At its core, Chick Magnet is hurt/comfort. Nic and Will each start the book in a bad place and though they are in no condition to start a new relationship, they offer each other comfort and understanding. The deep emotion and drama of hurt/comfort is well balanced by the joy of chickens, kittens, friendships, and a variety of banters that range from funny to steamy.
Nic has moved to Yagerstown, Virginia with her flock of chickens after being dumped by her boyfriend during a live YouTube broadcast and frozen out by her best friend because of the lies her boyfriend told. Her boyfriend was awful – he lied, bullied and gaslit the people around him into believing his reality. Nic has to forgive herself and rebuild her faith in herself for staying with him and not leaving until he kicked her out. Will’s small town veterinary practice is failing and he isn’t able to separate the himself from his business. He isolates himself from people, certain that no one could love a failure. Nic’s crisis has already happened while Will’s is still building.
I don’t want to make this sound like a morality play or a very special episode. Chick Magnet is neither of those things. It does explore how we make mistakes, forgive ourselves and recover from them. (The problem is less the mistake and more our own response to making mistakes.) The people worth taking risks for acknowledge, apologize, learn, grow and change. Barry also challenges the myth that success is or has ever been solely a product of individual hard work.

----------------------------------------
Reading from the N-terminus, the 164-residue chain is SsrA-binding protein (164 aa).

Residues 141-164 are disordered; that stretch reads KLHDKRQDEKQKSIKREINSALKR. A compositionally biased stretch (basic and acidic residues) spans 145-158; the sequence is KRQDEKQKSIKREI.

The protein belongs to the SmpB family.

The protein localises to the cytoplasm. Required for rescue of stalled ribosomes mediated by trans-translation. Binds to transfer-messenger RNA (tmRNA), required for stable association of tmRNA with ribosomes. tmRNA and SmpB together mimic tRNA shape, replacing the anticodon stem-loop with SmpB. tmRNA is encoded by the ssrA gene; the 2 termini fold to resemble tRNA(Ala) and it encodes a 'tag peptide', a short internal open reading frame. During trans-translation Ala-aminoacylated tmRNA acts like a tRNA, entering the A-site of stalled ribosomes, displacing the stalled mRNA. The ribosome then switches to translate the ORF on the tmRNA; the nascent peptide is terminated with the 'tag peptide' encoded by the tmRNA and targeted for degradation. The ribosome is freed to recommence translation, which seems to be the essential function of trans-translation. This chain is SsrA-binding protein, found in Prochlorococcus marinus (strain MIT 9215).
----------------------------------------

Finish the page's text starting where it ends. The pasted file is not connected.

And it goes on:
Emma Barry’s Chick Magnet is an ode to emotional regulation and survival during this current darkest time line, while also celebrating the joy of chickens, kittens, kids, friendship, and eye-fucking your hot neighbor.
— Monster is sweet potato (she/her) (@RochelleJennin7) October 3, 2022
Someday I hope to be in a position to have lawn dinosaurs, goats, dogs and some cats. And the resources to pay for good veterinary care, because I don’t think I’ll be finding my own Dr. Viking, veterinarian.
This is set in a post pandemic world that is more post pandemic than our current world actually is. So there is discussion of economic and professional impacts of the covid pandemic, but no discussion of masking, illness, or deaths.
CW: pet illness, past pet death, friend breakup, gaslighting, bullying, stalking, internet harassment, depression, business failure, toxic family,
I received this as an advance reader copy from Montlake and NetGalley. My opinions are my own, freely and honestly given.